M750, BL, TT, E 102, EEBO,
Web, 30 Nov 2014, p. 9.
 Charles Howard McIlwain (ed.), The Political Works of James I (Cambridge, 1918), pp. xxvi-xxviii.
 Lake, ‘Anti-popery’, p. 79; Oakley, ‘Anxieties’, p. 88; Anthony
Milton, Catholic and Reformed: The Roman and Protestant Churches in English
Protestant Thought 1600-1640 (Cambridge, 1995), p. 42-43.
 Milton, Catholic and Reformed, p. 43.
 [Henry Parker], The Contra-Replicant, his Complaint to His
Maiestie [London, 1642/3], Wing P400, BL, TT, 87, EEBO, Web, 30
Nov 2014, p. 9.
 Anthony Fletcher, The Outbreak of the English Civil War (London, 1985), pp. 410-412; Milton, Catholic and Reformed, p. 92; Lake,
‘Anti-Popery’, p. 80.
 Sommerville, Royalists and Patriots, p. 46, 50.
 Oakley, ‘Anxieties’, p. 88.
 [John Spelman], Certain Considerations upon the Duties Both of
Princes and People (Oxford, 1642), p. 2; as quoted in Gordon Schochet, Patriarchalism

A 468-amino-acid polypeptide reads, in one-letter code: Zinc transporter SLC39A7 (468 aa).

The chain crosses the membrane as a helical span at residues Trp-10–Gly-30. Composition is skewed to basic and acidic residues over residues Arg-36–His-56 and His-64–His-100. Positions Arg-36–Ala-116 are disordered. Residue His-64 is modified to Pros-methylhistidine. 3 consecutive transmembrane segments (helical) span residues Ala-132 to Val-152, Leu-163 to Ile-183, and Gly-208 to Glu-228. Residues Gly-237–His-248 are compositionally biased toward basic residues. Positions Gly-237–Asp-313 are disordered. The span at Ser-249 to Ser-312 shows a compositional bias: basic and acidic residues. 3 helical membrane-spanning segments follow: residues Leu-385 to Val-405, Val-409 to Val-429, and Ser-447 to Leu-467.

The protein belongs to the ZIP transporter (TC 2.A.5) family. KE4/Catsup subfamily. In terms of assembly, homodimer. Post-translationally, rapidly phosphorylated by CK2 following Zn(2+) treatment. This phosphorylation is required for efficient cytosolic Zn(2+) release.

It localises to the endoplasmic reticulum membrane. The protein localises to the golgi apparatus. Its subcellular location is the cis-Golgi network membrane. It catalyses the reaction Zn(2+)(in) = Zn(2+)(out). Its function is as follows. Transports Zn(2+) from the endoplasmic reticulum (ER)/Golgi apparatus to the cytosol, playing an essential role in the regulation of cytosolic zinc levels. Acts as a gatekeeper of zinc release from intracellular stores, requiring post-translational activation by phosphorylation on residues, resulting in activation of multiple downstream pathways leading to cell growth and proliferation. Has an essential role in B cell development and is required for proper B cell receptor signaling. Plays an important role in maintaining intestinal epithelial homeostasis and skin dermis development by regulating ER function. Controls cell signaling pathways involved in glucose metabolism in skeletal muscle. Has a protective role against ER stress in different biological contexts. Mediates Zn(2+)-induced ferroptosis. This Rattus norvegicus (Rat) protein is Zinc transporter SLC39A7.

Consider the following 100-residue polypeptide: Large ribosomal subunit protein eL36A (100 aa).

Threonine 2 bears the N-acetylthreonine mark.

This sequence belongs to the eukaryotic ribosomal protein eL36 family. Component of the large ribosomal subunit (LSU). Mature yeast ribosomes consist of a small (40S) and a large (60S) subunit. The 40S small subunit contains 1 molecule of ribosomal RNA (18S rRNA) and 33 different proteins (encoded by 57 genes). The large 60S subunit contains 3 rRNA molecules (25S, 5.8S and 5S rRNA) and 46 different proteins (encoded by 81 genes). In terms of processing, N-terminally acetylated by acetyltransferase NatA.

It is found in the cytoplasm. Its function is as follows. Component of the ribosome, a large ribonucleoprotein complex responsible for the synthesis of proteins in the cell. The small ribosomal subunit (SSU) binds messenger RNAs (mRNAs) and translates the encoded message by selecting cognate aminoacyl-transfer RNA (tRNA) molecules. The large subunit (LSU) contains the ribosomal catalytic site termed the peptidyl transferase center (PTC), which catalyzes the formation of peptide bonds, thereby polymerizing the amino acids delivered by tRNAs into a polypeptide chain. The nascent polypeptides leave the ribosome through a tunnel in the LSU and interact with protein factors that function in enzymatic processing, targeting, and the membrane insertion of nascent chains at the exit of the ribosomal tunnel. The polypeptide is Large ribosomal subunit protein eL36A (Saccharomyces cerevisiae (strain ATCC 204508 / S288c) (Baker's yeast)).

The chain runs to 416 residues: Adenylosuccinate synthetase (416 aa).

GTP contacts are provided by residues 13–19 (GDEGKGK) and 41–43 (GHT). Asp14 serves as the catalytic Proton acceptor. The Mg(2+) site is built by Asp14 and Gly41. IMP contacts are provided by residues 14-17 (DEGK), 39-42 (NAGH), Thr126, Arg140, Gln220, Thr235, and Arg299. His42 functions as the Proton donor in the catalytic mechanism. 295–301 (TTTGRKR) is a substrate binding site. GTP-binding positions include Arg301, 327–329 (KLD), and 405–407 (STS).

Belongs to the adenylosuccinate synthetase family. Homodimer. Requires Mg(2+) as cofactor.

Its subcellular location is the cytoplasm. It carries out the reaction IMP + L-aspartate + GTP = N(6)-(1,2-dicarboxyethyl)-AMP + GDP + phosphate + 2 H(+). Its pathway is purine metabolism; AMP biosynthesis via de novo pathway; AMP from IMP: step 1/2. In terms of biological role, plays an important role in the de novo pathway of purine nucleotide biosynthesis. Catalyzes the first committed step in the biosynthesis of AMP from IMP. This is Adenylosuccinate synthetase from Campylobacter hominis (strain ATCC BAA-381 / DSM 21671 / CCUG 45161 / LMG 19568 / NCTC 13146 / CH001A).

in Political Thought: The Authoritarian Family and Political Speculation and Attitudes
Especially in Seventeenth-century England (Oxford, 1975), p. 101.
 Ferne, Resolving of Conscience, fo. ¶1r,
 Hittinger, Thomism, p. 40; Hamilton, Sixteenth-century
Spain, pp. 69-70.
 Ferne, Resolving Conscience, p. 24.
 John Maxwell, Sacro-sancta regum majestas (Oxford, 1644),
Wing M1384, BL, TT, E 30, EEBO, Web, 9 Dec 2014, p. 27.
 Oakley, ‘Anxieties’, p. 101.
 Bridge, Truth, p. 49; see Ferne, Resolving of Conscience,
p. 24 for context.
 Bridge, Truth, p. 48.
 Ibid., p. 47.
 Ibid., p. 49.
 Condren, Language of Politics.
 Lake, ‘Anti-Puritanism’, p. 81.
 Sommerville, Royalists and Patriots, pp. 14-15.
 Ibid., p. 78.
 Bridge, Wovnded Conscience, pp. 10-11.
Table of contents: The Kazakh-American Free University Academic Journal №6 - 2014